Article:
IBC Systems for APIs – The Evolution of Solids Handling

Historically the handling of solids to and from process within API dedicated GMP production areas has only been possible by ‘open transfer’ using drums and manual handling. This is partly due to the difficult flowing cohesive solids used in API production and the possible discharging concerns.

Due to the increasing trend for more and more potent actives, ‘open transfers’ are no longer acceptable for health and safety reasons. Developments initially focused on enclosing the drum tipping operation using isolators or disposable bag within bag concepts, all of which continued to be very manually orientated.

More recent developments include the use of IBCs with ‘direct’ containment connections to and from the process, effectively achieving ‘closed transfers’ with no operator involvement.

Solids handling first – containment second

In achieving closed transfers it is imperative that all solids handling risks are fully understood and designed for. Containment of the closed transfer is not just a matter of selecting a valve, as it is simply not possible to ‘hit’ or ‘rod’ inter-connections or IBCs to overcome blockages. Consistent solids flow must be achieved first.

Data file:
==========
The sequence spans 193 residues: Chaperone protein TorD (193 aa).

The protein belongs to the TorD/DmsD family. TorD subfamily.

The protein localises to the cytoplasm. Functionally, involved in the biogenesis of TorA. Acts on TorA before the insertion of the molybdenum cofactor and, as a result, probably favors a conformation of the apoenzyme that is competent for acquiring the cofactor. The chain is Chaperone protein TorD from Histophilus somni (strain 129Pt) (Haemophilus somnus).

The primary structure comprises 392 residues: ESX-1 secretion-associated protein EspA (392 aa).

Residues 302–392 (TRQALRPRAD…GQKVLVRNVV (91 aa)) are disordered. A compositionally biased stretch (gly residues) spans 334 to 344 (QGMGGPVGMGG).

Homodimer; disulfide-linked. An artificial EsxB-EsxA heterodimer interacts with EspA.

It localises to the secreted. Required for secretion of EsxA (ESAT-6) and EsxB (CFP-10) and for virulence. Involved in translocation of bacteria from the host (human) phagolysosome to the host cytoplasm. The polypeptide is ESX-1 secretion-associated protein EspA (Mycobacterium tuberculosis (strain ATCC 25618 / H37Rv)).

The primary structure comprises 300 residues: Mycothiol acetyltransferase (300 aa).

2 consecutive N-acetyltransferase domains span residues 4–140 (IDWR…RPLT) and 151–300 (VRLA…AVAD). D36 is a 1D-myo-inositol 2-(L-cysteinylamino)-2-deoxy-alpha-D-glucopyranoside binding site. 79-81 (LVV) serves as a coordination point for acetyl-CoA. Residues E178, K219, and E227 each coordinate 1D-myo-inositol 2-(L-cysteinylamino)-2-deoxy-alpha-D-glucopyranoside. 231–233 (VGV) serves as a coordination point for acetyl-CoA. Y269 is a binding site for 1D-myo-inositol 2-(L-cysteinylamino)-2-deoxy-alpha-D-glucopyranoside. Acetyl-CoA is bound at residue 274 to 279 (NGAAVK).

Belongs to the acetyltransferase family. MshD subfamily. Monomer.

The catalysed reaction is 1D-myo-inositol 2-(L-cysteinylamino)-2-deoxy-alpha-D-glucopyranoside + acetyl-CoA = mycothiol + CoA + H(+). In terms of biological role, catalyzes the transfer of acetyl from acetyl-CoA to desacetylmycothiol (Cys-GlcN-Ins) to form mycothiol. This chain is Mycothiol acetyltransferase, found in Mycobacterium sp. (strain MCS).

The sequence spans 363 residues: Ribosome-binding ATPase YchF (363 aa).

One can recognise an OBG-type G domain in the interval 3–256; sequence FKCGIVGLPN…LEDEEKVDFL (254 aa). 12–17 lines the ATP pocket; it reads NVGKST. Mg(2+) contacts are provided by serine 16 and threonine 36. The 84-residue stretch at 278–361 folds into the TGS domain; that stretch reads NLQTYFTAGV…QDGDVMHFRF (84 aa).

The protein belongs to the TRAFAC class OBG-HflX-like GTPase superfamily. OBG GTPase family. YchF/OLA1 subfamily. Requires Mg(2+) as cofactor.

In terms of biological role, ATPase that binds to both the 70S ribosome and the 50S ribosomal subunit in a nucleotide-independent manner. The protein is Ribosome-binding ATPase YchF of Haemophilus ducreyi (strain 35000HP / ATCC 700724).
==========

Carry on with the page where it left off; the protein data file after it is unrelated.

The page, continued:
Any IBC system must be able to ensure flow of ‘wet’ solids from filter press or centrifuge, which may have 30%-40% solvent content, down to free flowing milled solids, when feeding to pack off machines.

It is also necessary to understand issues of pressure / vacuum that may be generated during processing but more importantly on disconnection of the IBC. This includes nitrogen purging of the system prior to solids transfer and a modern purpose-built API facility recognises the importance of material handling and containment.

Modern API facility – solids handling

It must include specific material handling floors above and below process to allow for complete easy batch transfer using gravity, whilst maintaining a close system.

Cleaning-in-place of these closed transfers is also a requirement to minimise operator involvement and to maintain containment.

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